Why *This* Zombie Plague Doesn’t Matter


I’m very, very interested in the idea of virtual (or to use the slightly swankier term, in silico) epidemiology. Simulation models, computational epidemiology, etc… its all interesting, and I think there’s a lot of insight to be had. One part of this field that keeps getting attention is the World of Warcraft. The poor dears keep having outbreaks of disease. First there was Corrupted Blood, and now the world is besieged by plague-spreading zombies.

I was first-author on one of the papers that looked at the epidemiological implications of the Corrupted Blood outbreak, and have given several talks on it. So one would think I’d be thrilled that, once again, infectious diseases wash over Azeroth. I’m not.

 Neil Ferguson at Imperial College in London was talking to the Times Online about the outbreak here. The basics of his stance: The disease is slightly more realistic than Corrupted Blood, because of its lower R and the fact that one has a probability of being infected, rather than a 100% chance of infection – something not true with Corrupted Blood. What’s R? Basically, R is the Reproductive Number, which is the average number of people a single infected person will infect. So if 1 sick zombie gets 2 healthy people sick, R = 2. Corrupted Blood had an R in the tens at least, much higher than any typical human infection. The zombie plague is a little more realistic in that sense.

But that’s just about it.

First of all, the second part of his argument, that you only have a probability of being infected, is wrong. If you get exposed to the disease, by doing one of the many things that can give you the disease (most colorfully the zombie exploding and spraying you with pestilent little bits), you’re getting it. Period.

The second problem is with how the disease was introduced and acts within the game. Part of the appeal of Corrupted Blood, for academic purposes, was that it was an unintentional disease that spread while people were either unaware of what was happening at first, and later despite control efforts. It was an accident, and it wasn’t something that enhanced your gameplay in any way. One of the huge hurdles something like the use of a MMO to study epidemics has to get over is people’s behavior not matching people’s behavior in real life. If Corrupted Blood had this problem, Zombie Plague has it by the bucketful.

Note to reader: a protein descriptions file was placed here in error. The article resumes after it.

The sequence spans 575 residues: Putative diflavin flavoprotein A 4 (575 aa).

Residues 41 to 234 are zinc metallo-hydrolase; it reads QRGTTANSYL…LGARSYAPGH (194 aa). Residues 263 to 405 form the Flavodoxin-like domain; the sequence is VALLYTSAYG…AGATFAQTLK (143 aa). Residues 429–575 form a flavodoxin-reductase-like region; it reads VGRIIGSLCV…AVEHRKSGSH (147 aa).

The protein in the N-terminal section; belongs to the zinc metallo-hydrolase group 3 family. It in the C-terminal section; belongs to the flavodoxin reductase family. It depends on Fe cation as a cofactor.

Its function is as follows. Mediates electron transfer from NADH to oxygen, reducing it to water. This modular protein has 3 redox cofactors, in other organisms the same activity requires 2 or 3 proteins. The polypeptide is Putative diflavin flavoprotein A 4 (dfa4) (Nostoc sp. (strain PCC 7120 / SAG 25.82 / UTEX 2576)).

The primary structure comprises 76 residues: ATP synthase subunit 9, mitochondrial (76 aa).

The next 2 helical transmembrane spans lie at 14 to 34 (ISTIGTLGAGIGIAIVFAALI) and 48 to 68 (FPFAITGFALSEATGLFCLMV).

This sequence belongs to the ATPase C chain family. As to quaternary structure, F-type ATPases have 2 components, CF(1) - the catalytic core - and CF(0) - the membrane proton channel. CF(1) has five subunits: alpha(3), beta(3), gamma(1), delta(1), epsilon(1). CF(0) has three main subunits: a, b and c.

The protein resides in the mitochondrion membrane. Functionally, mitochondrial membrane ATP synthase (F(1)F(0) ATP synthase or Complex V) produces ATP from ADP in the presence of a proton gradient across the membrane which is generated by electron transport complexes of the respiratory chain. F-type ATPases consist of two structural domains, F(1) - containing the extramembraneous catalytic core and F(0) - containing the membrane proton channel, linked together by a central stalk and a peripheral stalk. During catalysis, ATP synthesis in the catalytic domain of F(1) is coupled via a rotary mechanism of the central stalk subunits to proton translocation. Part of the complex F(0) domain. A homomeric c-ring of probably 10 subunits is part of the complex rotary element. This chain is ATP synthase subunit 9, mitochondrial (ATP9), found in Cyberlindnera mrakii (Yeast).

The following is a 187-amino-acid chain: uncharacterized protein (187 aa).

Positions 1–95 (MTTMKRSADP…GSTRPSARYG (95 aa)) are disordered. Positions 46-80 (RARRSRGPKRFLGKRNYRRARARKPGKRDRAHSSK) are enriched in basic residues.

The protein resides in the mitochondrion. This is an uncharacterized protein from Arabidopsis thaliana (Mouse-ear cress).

Being turned into a zombie is fun. Its am amusing little mini-game to roam around the towns of the world, trying to eat other players, preferably while muttering “BRAAAINNNSS” to yourself. My better half and I spent at least a good hour terrorizing the good people of Goldshire. But it was fun. It was something to go and do, something to deliberately get yourself infected with so you could be part of the mayhem. Which makes it useless – diseases should be part of the game’s content, but they can’t be a desirable activity or it all goes out the window. Spreading it to other people becomes the objective of a plague victim – if we want to talk about unrealistic diseases, how many common infectious diseases can you think of that incentivize infecting as many other people as possible to join your cause? And with Blizzard supporting it, providing an unending stream of computer-controlled zombies and actively discouraging control efforts when they didn’t get a big enough plague…well, if Corrupted Blood was two steps forward for useful studies of virtual epidemics, the zombie plague has been one step backward.

Where one you could start getting a glimpse of how we might incorporate human behavior into simulation models of epidemiology, we’re now just seeing the end result of something that uses an infectious process in name only, and is in reality just an odd new form of player-versus-player combat.

Which is a pity, because zombies are ten kinds of cool.

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